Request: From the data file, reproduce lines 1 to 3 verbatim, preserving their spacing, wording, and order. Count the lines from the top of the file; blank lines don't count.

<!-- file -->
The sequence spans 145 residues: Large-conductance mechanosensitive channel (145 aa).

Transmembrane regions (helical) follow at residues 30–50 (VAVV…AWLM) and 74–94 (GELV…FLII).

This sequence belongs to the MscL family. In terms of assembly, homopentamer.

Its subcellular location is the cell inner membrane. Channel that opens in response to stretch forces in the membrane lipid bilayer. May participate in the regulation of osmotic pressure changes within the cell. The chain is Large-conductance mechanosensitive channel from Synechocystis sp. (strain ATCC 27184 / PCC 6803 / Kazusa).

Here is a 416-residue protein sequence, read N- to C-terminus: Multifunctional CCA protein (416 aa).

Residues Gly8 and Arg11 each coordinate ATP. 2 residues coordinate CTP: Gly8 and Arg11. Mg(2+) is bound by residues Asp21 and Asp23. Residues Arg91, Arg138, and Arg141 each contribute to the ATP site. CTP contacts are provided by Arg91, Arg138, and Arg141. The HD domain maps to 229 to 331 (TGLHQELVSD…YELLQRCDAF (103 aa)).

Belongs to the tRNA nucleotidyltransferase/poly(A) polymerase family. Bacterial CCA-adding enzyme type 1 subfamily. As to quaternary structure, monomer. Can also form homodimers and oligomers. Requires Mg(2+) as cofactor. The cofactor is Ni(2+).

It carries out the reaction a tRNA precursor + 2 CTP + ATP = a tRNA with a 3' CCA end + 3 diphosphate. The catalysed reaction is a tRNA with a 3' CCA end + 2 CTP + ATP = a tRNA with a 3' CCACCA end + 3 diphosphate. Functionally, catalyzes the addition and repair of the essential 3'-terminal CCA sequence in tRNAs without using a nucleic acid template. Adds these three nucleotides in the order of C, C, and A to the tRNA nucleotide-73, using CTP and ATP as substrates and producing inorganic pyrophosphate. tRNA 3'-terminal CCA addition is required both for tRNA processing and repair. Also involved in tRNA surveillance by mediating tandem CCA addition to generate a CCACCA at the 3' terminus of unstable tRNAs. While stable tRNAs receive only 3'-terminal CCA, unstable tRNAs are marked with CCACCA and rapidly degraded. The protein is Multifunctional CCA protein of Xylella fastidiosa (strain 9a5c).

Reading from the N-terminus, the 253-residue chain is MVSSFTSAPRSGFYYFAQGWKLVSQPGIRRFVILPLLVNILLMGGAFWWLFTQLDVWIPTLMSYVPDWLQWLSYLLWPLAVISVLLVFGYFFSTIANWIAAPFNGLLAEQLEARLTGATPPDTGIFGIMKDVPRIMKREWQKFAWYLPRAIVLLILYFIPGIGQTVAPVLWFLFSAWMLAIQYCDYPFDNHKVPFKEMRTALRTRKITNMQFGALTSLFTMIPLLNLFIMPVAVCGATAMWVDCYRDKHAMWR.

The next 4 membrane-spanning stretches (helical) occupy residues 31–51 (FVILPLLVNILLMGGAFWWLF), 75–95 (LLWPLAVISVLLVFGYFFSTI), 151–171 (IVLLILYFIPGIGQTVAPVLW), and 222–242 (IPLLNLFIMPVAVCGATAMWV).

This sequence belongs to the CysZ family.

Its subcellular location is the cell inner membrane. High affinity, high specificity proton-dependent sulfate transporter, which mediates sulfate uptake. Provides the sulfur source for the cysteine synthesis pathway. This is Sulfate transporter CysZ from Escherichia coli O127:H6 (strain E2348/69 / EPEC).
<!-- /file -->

The sequence spans 145 residues: Large-conductance mechanosensitive channel (145 aa).

Transmembrane regions (helical) follow at residues 30–50 (VAVV…AWLM) and 74–94 (GELV…FLII).

This sequence belongs to the MscL family. In terms of assembly, homopentamer.